No need for US troops to stay post-2011: Iraqi PM
Prime Minister Nouri al-Maliki said on Saturday that an agreement requiring US troops to leave by the end of 2011 will stand because Iraqi forces are capable of taking care of the country’s security.
Baghdad: Prime Minister Nouri al-Maliki said on Saturday that an agreement requiring US troops to leave by the end of 2011 will stand because Iraqi forces are capable of taking care of the country’s security.
The comments are his first on the subject since being tasked with forming a new government following eight months of political deadlock, and some of his strongest to date on what is expected to be a key issued faced by the next government.
“The security agreement with what it included of dates and commitments will remain valid, and I do not feel the need for the presence of any other international forces to help Iraqis control the security situation,” Mr. al-Maliki told reporters during his first news conference since getting the formal request on Thursday to form the new government.
Under an agreement between Iraq and the US, all American troops are to leave the country by the end of 2011. The US currently has a little less than 50,000 troops in Iraq, down from a one-time high of 170,000.
American officials have said they will abide by the agreement although they would consider any request by the new Iraqi government to stay longer.
Earlier this month, US Defence Secretary Robert Gates said the US government is open to discussing changes to the agreement. But he said the “initiative clearly needs to come from the Iraqis.”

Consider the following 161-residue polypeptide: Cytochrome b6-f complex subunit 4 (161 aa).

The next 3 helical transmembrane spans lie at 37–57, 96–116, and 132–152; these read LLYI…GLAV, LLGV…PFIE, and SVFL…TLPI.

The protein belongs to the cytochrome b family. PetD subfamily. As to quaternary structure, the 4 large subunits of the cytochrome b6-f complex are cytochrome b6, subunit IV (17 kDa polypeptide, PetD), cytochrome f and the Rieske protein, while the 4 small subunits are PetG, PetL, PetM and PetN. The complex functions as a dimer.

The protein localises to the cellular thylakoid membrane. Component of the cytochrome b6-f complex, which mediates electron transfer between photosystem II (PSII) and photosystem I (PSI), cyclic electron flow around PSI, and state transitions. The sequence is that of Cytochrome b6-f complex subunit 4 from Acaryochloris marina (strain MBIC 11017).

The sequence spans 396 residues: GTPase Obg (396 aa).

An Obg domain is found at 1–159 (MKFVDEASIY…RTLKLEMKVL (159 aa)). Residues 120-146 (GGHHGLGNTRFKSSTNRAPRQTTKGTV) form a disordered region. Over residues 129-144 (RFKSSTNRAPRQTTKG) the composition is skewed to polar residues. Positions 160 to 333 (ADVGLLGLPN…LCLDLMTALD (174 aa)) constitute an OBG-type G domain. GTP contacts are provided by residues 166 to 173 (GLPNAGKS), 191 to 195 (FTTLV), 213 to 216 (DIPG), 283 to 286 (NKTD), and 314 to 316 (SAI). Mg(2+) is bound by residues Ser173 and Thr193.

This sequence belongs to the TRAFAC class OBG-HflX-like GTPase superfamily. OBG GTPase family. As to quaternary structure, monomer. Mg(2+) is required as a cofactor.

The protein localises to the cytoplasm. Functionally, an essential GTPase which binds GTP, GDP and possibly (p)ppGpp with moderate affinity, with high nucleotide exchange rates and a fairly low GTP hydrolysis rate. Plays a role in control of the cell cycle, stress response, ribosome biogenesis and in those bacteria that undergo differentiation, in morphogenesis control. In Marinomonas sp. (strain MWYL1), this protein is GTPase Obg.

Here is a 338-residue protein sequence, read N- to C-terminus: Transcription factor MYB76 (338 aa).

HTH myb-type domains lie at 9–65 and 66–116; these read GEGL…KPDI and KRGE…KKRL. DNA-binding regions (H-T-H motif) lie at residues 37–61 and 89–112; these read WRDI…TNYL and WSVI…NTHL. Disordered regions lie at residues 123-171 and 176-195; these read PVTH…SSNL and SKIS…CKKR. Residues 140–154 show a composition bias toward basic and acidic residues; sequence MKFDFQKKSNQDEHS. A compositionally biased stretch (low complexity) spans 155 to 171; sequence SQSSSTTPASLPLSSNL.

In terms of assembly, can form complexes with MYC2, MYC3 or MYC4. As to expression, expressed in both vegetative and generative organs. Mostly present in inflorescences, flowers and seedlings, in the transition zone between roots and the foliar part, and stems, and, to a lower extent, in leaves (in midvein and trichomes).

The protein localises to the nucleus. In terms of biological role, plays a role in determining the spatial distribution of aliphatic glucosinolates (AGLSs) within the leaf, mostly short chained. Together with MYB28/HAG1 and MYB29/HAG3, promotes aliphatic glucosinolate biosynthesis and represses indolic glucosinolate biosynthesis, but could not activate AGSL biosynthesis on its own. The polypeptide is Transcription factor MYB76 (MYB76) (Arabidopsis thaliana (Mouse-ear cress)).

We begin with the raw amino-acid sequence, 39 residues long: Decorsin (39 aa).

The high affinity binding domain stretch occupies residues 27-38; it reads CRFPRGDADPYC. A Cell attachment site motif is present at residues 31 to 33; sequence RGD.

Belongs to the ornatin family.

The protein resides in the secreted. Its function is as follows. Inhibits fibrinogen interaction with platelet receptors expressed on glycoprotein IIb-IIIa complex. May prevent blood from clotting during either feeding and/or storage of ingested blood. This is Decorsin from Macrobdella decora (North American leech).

One sign of the Iraqi security forces’ burgeoning capability came on Saturday when Iraq’s Interior Minister said they have arrested at least 12 insurgents behind a deadly church siege.
Interior Minister Jawad Bolani told The Associated Press that the arrests, the first in connection to the October siege at the Our Lady of Salvation church, occurred in recent days.
He said the insurgents were behind a wide range of operations in Iraq leading up to the siege and described their arrest as a coup for security forces.
“It is a painful blow to al Qaeda,” Mr. Bolani said.
Insurgents took about 120 people hostage during the October 31 church attack. The siege ended hours later with 68 people dead in an attack that shocked many of Iraq’s already-hardened citizens.
The attackers raided the church located in one of Baghdad’s more affluent neighbourhoods during Sunday evening Mass. Dozens of cowering parishioners, and two priests were killed, one execution-style on the church floor, before Iraqi security forces stormed the building.
Al Qaeda later claimed responsibility for the attack and vowed in an Internet message to continue a campaign of bloodshed against Iraq’s dwindling Christian minority.
According to Mr. Bolani, security forces also seized money and explosives during the arrests.
Mr. Bolani gave no details as to where and how the arrests took place, but an intelligence official responsible for monitoring al Qaeda cells in Iraq, said security forces acted on a tip to make the first arrest.
From there, the security forces eventually managed to round up the entire group, the official said. He put the number of people arrested at 17.
The intelligence official spoke on condition of anonymity because he was not authorized to talk to the media.